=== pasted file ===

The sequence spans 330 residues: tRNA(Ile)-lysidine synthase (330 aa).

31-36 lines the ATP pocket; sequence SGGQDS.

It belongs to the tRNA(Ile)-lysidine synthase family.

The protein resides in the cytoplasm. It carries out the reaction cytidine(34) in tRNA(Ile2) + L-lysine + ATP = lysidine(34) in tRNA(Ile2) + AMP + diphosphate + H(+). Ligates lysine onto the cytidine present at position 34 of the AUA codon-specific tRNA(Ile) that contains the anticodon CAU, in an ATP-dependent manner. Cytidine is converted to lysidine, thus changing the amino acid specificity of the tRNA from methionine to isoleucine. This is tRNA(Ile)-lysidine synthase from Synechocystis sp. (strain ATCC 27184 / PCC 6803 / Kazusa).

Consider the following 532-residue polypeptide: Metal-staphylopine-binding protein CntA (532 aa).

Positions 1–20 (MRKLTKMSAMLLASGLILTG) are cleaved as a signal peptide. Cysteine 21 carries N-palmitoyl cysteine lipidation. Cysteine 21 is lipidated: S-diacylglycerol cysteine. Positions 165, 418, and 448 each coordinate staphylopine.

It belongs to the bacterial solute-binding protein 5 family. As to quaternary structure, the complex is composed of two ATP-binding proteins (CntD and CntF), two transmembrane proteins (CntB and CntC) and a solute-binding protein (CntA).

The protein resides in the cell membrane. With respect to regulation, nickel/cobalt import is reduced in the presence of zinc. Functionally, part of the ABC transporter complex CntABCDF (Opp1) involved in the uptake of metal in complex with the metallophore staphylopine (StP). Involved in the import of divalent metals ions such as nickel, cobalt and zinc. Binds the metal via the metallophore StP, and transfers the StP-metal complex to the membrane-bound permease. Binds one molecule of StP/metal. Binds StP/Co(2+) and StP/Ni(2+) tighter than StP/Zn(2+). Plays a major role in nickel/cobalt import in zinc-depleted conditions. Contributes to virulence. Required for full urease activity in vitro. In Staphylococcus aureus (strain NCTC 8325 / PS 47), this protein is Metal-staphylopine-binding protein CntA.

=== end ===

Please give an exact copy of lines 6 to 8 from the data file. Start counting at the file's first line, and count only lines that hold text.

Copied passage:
Positions 1–20 (MRKLTKMSAMLLASGLILTG) are cleaved as a signal peptide. Cysteine 21 carries N-palmitoyl cysteine lipidation. Cysteine 21 is lipidated: S-diacylglycerol cysteine. Positions 165, 418, and 448 each coordinate staphylopine.

It belongs to the bacterial solute-binding protein 5 family. As to quaternary structure, the complex is composed of two ATP-binding proteins (CntD and CntF), two transmembrane proteins (CntB and CntC) and a solute-binding protein (CntA).

The protein resides in the cell membrane. With respect to regulation, nickel/cobalt import is reduced in the presence of zinc. Functionally, part of the ABC transporter complex CntABCDF (Opp1) involved in the uptake of metal in complex with the metallophore staphylopine (StP). Involved in the import of divalent metals ions such as nickel, cobalt and zinc. Binds the metal via the metallophore StP, and transfers the StP-metal complex to the membrane-bound permease. Binds one molecule of StP/metal. Binds StP/Co(2+) and StP/Ni(2+) tighter than StP/Zn(2+). Plays a major role in nickel/cobalt import in zinc-depleted conditions. Contributes to virulence. Required for full urease activity in vitro. In Staphylococcus aureus (strain NCTC 8325 / PS 47), this protein is Metal-staphylopine-binding protein CntA.